I came to Australia in 2011. I left behind a cushy job in Mumbai with one of the worldâs biggest ad agencies at a time when the market was booming. I was working on multi-million dollar accounts and managing a team of about 4 people.
I had been told I would have to start from scratch. So I was prepared for the grind. My first stop in my job search was to approach recruiters. I went to several armed with my resume. However, I have always believed in the power of networking. Though I was on spanking new turf â Canberra, no less - I was determined to work every networking contact I had.
I managed to get a meeting with the CEO of a global ad agency in Melbourne, who had just won a prospective client in Canberra. This was through my contact, the Asia-Pacific Marketing Director of a reputed FMCG, who had been my client in Mumbai before I moved to Australia.
They didnât have a vacancy at the time but I looked upon this meeting as an investment. And it paid dividends a year later when they called back. A position had opened up and they felt I would fit the bill!!
So never underestimate the power of networking. It is your nest egg for that future job. Even if a door doesnât open for you immediately, you will have made a new connection and who knows where that might lead? In the job market remember, information is currency and networking might just be the key to land the job of your dream.
Hereâs another small piece of advice â never burn your bridges. Â Stay in touch. Stay connected. Considering that itâs never been easier, given the tools that we have at our fingertips, you have no excuses. LinkedIn, Facebook and Twitter have made networking that much easier. So keep the conversation going.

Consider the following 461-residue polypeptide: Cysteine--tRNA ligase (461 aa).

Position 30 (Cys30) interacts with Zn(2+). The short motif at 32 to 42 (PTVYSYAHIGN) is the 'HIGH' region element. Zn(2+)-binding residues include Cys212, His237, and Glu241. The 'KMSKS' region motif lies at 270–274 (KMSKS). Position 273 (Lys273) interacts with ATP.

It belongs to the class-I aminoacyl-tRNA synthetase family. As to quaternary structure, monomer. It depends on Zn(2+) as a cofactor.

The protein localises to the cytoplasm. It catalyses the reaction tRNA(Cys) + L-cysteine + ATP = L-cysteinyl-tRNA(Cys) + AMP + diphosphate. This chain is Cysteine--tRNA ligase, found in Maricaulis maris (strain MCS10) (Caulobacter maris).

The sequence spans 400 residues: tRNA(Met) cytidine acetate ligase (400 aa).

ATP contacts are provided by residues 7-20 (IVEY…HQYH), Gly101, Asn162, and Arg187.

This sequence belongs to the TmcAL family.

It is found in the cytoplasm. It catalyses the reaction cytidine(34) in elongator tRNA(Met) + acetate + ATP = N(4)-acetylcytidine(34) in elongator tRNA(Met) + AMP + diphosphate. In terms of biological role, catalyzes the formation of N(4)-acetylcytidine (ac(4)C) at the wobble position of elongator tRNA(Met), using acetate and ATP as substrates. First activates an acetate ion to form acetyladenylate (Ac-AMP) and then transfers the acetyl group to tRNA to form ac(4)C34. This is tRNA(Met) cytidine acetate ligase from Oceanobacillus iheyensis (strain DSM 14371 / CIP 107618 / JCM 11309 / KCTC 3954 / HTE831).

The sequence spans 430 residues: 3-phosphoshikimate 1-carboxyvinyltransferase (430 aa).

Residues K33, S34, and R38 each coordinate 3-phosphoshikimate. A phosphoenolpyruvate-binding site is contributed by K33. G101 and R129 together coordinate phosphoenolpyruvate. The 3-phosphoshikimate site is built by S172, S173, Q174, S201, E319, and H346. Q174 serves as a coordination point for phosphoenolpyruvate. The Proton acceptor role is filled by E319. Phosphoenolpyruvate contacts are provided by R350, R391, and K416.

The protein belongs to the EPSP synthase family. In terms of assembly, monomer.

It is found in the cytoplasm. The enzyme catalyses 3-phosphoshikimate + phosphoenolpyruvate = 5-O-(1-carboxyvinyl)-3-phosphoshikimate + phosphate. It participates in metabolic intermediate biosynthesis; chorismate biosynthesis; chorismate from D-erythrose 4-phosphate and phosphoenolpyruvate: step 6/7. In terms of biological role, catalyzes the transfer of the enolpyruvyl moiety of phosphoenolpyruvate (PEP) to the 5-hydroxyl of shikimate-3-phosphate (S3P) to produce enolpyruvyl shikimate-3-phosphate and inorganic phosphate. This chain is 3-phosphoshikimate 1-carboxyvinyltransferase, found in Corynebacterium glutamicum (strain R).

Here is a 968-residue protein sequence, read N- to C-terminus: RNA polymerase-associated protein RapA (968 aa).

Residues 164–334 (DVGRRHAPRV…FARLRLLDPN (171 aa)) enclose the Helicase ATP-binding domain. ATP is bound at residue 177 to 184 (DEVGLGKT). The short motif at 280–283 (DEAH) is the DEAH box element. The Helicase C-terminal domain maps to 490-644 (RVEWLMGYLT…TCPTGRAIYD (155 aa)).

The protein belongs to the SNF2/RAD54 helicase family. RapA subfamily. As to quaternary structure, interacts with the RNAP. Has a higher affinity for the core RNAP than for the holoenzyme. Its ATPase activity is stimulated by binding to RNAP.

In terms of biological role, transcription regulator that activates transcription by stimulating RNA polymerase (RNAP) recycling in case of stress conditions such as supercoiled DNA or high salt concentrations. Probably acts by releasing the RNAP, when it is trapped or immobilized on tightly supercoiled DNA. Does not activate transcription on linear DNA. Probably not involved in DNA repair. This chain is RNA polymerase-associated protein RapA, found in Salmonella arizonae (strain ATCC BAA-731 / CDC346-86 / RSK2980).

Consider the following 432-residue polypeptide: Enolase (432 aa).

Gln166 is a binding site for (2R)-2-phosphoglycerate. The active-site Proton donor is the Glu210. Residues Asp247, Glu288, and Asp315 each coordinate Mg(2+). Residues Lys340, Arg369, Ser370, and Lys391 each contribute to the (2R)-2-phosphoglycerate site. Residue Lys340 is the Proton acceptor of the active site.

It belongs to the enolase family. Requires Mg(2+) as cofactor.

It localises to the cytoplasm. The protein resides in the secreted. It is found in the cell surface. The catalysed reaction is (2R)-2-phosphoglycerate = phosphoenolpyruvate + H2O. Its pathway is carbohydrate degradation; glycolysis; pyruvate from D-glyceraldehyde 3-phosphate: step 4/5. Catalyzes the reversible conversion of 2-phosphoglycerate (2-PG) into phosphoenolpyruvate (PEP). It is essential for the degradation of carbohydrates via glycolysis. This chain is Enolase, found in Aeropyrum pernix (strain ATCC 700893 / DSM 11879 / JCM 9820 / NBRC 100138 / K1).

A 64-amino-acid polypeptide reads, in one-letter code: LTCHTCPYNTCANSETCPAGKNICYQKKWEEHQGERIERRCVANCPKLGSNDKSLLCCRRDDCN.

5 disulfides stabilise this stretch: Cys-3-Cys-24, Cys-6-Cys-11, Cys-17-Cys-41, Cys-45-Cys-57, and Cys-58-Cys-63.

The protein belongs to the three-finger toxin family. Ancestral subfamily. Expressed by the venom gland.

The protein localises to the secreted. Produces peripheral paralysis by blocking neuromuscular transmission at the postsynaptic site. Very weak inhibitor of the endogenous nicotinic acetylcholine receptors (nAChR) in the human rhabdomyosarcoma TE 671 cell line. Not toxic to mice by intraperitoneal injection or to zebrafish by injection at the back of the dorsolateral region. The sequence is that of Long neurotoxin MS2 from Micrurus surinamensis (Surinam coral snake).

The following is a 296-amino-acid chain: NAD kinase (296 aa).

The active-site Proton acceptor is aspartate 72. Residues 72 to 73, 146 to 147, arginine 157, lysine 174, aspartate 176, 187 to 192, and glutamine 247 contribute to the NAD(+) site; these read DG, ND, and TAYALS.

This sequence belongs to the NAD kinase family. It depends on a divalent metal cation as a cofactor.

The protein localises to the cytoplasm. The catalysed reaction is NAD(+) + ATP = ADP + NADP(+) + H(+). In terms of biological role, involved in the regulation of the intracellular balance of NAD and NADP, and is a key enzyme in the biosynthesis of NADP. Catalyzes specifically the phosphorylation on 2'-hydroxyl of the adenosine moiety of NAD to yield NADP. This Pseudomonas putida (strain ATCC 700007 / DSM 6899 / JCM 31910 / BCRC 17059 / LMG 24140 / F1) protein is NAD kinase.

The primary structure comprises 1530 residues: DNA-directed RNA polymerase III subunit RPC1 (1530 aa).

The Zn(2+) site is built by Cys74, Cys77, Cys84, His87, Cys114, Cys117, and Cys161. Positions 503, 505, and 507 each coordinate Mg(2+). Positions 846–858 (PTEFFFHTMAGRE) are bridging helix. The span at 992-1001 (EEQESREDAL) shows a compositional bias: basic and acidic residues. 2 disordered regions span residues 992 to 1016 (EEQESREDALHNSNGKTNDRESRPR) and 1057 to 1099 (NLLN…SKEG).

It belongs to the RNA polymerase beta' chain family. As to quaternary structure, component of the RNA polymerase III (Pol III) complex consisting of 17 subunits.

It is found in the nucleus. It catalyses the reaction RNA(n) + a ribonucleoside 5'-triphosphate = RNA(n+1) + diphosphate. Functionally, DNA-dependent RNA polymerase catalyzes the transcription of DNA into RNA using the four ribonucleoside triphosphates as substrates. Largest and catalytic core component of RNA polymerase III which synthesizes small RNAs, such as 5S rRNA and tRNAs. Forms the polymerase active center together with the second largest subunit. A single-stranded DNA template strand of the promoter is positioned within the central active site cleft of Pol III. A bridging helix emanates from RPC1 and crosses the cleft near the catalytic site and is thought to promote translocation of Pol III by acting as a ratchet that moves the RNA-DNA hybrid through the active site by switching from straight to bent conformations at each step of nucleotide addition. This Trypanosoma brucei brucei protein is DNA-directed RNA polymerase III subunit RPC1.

A great case in point is Susan Goldstein, the author of Carry A Paintbrush â How To Be The Artistic Director Of Your Own Career. After a two-year stint working in the National Theatre of Great Britain, she made her way to Hollywood and gave herself six weeks to make it there. On day one she went to meet the one person she knew in the town. While waiting for the appointment, she struck up a conversation with the other person in the room and handed him a copy of her resume.
A few days later she got a call from (hold your breath) Spielbergâs office. Turns out the man she chatted to knew an executive working for Spielbergâs company and he was looking for an assistant. She tried the job for a day and realized it wasnât for her but before she left she asked the executive for short meetings with five of his contacts. She met each of these people for five minutes and asked them for five more contacts. By the end of five weeks, Goldstein had networked with 54 people.
Then one day she got a call. It was from Disney. The person calling said they needed a prominent assistant director and11 people he had called had recommended her name and submitted her resume. She got the job. Need I say more?